NOP3 | Meet Social Justice Camp Representatives from California!

By Jamie Jung Eun Kim | New Organizing Project blogger

Last week, 10 youth leaders from Chicago, Los Angeles, and Virginia arrived in Washington D.C to protect the Maryland Dream Act. They will engage the Maryland Korean American and the Asian American community by educating them on the importance of the Maryland Dream Act which has been halted by a referendum and will be voted on this coming November.

The representatives from California are part of KRC’s Summer Youth Empowerment Program (SYEP) and Orange County Leadership Program (OCLP) and have been participating in phonebanking, canvassing and voter registration for the upcoming statewide November Election.

Today, we’re featuring Ryan Kim, Erin French, Isaac Yi, and Sally Kim, youth representatives from California. We hope you enjoy!

 

 

Ryan Kim
  1. How did you get involved with OCLP?
    Sally told me about OCLP and I figured I might as well do something important on my weekends. Then I found out about Maryland from Dayne (KRC’s Civic Participation Coordinator).
  2. What are two things that you learned from OCLP?
    In OCLP, I learned a lot about how political parties target voters and what kind of things are involved in the voting process on multiple levels. I also was introduced to issues that were more relevant to certain minorities.
  3. Your favorite memory from OCLP?
    I enjoyed the food that we would get at Pomona. It wasn’t the best, but free food always tastes best.
  4. What do you expect from the Maryland trip?
    Probably heat, sweating, and humidity.
  5. What does the DREAM Act mean to you?
    It looks like something that should already be in place and that it’s merely a repair of a system that has an essential component missing.
  6. What does the Korean Community mean to you?
    I try to be balanced and not biased towards a certain ethnic group, but there’s always a greater level of familiarity with the Korean community than among others.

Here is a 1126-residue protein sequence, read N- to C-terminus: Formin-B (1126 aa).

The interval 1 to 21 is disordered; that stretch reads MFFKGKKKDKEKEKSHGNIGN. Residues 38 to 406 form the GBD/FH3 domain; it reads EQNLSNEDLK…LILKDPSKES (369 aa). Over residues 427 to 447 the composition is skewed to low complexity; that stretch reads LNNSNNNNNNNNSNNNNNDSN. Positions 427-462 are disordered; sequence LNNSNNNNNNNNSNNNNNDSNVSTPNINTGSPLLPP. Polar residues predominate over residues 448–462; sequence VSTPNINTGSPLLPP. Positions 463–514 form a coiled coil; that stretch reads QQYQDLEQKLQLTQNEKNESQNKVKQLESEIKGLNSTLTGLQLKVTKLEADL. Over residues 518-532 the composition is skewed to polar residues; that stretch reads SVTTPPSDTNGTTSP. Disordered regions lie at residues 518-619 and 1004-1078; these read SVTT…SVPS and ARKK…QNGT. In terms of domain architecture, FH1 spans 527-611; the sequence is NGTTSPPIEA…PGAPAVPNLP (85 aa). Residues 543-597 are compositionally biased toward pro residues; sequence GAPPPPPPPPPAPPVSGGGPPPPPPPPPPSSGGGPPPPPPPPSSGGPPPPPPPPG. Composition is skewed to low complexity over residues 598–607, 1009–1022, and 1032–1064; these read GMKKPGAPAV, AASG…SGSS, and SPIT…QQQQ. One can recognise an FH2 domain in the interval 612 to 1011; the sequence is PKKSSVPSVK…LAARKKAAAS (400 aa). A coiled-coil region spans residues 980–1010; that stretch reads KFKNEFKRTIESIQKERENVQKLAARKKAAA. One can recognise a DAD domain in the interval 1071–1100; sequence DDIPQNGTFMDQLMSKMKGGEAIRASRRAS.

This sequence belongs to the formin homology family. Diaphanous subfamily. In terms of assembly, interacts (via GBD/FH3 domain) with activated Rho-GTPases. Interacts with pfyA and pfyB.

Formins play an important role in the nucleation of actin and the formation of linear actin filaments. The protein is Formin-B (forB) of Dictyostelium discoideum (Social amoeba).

Erin French
  1. How did you get involved with SYEP?
    My friend Helen was volunteering there and my friends and I started going to hang out and earn volunteer credits. They volunteered there after school on Tuesdays, Thursdays, and Fridays, but I could only go on Mondays, Wednesdays, and Fridays. So I started volunteering there on those days. I was usually alone on Mondays and Wednesdays, other than the staff, so it became more important than just hanging out with friends since I only saw my friends there on Fridays.
  2. What are two things that you learned from SYEP?
    I learned a lot about how hard it is for undocumented students to be able to go to colleges in the US. I had never really considered that before because my family has been here for many generations. I also learned that organizations such as KRC can help undocumented people get basic services like healthcare.
  3. Your favorite memory from SYEP?
    I’m not really sure what my favorite memory from the program is. I had a lot of fun with my friends on the occasions that we did karaoke in NAKASEC. I also had a lot of fun when we were getting donations in front of a Korean market (I forgot the name of the market). We were in two groups at the market, one group in front of the entrance and the other group in front of the exit. We made it into a competition, which I think made us all a lot more motivated. We were asking for the donations in Korean, and a lot of people acted surprised, amused, and pleased to see an African American girl speaking in Korean. My team lost, but I still insist that we were the superior team.
  4. What do you expect from the Maryland trip?
    I expect to learn a lot about social justice, which kind of goes without saying considering the title and reasons for the trip. I also expect to learn a lot about the demographics and laws in Maryland. I hope we can have a positive impact.
  5. What does the DREAM Act mean to you?
    The DREAM Act doesn’t personally affect me because I am not an undocumented student, but it is still rather important to me. I know that I am not a serious student, and I know that a lot of college students don’t take their educations seriously and end up being kicked out of college and left with no choice but community college. It isn’t fair that poor students like that can go to college just because we’re US citizens. A lot of the undocumented students I’ve seen have been very serious students, and they would probably excel in college if they could go. A lot of the poor American students probably wouldn’t even be accepted to most colleges if they were competing with some of the undocumented students for admission.
  6. What does the Korean Community mean to you?
    I am not a member of the Korean community, so I can’t say that it necessarily means that much to me. I am learning Korean in school, I love watching Korean movies and dramas, and I listen to some Korean music, but none of that makes me really and truly connected to the Korean community. I have had a lot of Korean friends, but even that doesn’t really connect me to the Korean community. I feel like KRC does really connect me to the Korean community. The Korean community might not be aware of my existence, but I know that I volunteer for KRC, and that’s what matters. The Korean community was somewhat important to me before in a superficial way, but KRC has made the Korean community very important to me.I am not a member of it, and I know that no matter how connected I feel to them through my work with KRC I never will be a member of the Korean community, but I still feel like I’m in it.